Tiny house ownership and its related factors continue to be a hot topic of interest and comprise a growing segment of the real estate and home building markets. The simple truth of you reading this page right now reveals it is something close to your heart as well – as it is to mine!
Most tiny house stories stem from a variety of inspirations that are as interesting and colorfully intertwined as the character makeup of their individual owner or designer. Perhaps that is why the fascination with these dwellings is so high today. Not only can we learn something from them as they are similar to an historical documentary of individual lives, but through the depth of their unfolding life-shaping experiences a certain kinship is felt as we find ourselves relating in one way or another. If nothing else, the intriguing small home movement today reveals some of our past and opens up the door for new chapters of adventure and opportunities in our own lives!
Tiny houses are nothing new. In fact, in one form or another they have been around for hundreds of years. Maybe even thousands. The Curbed.com website offers some downright revealing tidbits of their historical and cultural development. Both stationary and mobile versions have been used extensively by indigenous peoples, like the American Indian tipis and wigwams and Eskimo igloos, African grass huts, etc. Resulting from more recent structures along the historical timeline tours can still be taken of Henry David Thoreau’s tiny 150 square-foot cottage at Walden Pond, and Marie Antoinette’s 225 square-foot “Boudoir.
As quaint and interesting as some of these homes are that have been preserved for posterity due to the fame of their owners, the general concept of usability for the common man did not gain much traction until the end of the last century. Seemingly each decade of the last half of the 1900s had its proponents of smaller dwellings. However, not until Sarah Susanka’s 1998 Amazon bestseller release of “The Not so Big House” did it really turn into a widespread movement. A real “phenomenon” as some industry insiders would see it. And rightly so!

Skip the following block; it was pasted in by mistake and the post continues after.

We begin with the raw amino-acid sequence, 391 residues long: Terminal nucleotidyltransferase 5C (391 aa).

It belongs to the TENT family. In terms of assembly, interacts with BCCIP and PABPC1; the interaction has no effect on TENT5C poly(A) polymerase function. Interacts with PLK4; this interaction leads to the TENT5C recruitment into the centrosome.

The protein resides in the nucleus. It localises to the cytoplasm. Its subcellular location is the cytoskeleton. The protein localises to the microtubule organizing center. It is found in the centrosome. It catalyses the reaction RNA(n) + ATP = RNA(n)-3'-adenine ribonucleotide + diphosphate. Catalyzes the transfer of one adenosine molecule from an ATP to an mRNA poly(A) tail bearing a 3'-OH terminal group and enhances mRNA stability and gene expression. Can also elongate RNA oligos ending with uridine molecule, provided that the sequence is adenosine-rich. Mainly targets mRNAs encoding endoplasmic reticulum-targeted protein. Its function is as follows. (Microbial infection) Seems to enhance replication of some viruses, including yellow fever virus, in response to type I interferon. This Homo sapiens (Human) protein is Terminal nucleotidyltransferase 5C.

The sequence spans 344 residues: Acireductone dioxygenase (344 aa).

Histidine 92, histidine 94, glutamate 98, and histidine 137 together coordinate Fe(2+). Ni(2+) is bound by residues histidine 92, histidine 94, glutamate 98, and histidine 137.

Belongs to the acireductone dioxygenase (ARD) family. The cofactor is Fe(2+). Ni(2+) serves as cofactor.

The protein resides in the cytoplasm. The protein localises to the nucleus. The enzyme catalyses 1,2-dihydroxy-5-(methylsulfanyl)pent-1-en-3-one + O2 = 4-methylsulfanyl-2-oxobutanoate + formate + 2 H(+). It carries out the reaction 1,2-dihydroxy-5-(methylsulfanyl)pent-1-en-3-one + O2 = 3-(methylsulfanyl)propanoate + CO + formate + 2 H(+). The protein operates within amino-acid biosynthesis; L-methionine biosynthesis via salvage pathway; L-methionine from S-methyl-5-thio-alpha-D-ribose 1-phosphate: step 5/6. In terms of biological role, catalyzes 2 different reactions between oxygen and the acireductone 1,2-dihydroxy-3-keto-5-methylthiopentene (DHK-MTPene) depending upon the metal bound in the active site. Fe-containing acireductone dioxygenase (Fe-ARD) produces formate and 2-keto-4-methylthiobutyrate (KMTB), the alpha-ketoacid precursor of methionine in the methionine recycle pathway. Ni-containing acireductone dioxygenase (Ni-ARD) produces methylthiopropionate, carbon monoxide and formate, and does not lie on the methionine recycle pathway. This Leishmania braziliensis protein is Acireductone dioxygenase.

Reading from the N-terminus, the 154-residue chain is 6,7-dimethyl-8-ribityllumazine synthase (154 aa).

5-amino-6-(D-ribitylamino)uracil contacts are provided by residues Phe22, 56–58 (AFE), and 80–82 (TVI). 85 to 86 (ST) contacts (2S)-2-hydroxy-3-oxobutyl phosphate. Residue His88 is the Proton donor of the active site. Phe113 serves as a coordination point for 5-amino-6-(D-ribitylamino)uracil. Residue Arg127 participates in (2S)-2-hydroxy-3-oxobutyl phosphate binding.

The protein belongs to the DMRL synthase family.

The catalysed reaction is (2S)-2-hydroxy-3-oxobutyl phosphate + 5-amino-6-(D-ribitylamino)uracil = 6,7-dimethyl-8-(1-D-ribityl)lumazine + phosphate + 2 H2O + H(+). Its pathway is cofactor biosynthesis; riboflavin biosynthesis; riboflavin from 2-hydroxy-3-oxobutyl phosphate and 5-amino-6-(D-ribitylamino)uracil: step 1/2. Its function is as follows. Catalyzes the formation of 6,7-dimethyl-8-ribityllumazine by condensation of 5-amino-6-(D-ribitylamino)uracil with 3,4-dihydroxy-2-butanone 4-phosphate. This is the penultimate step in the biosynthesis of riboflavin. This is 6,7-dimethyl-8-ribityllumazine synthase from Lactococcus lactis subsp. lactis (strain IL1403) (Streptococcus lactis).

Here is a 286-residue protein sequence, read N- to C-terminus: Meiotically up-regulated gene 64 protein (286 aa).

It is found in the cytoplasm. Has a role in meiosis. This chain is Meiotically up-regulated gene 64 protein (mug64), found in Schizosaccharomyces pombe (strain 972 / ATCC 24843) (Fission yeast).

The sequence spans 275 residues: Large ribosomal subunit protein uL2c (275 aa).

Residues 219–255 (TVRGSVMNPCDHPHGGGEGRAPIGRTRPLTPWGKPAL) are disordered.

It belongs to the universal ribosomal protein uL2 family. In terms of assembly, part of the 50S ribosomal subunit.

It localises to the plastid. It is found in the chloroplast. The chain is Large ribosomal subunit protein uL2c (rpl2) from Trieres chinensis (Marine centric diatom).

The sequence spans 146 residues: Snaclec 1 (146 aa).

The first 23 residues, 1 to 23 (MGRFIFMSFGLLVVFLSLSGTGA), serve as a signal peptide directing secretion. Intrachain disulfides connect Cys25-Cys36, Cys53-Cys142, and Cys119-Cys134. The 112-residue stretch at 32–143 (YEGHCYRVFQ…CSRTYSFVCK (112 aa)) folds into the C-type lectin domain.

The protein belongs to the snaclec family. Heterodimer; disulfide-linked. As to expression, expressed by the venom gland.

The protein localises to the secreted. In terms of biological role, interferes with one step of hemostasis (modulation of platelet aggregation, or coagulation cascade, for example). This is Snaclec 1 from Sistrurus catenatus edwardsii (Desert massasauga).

Typically as personal wealth and influence increase in societies around the world it is marked with the building of larger homes. Surprisingly, although still a strong practice, due to several growing philosophical, ecological and political schools of thought the expansive lifestyle is no longer as highly esteemed or sought after. Just the opposite seems to be increasingly popular – and dare I say even more passionate! – trend: minimizing your lifestyle.
Thus, the widespread resurgence of the tiny house.
Downsizing a home can be one of the biggest and most visible ways for accomplishing that desired change positively. The uniqueness of everyone’s personality and situation literally creates a painter’s canvas with your tiny house. Based your budget, space needs, style preferences, goals, and other deciding factors the options available to you are practically endless. You can go as modern as the Taliesin Mod.FabTM designed and built by the Frank Lloyd Wright School of Architecture with its sleek painted metal and glass combination, or as ruggedly reminiscent of Frontier America with actual logs.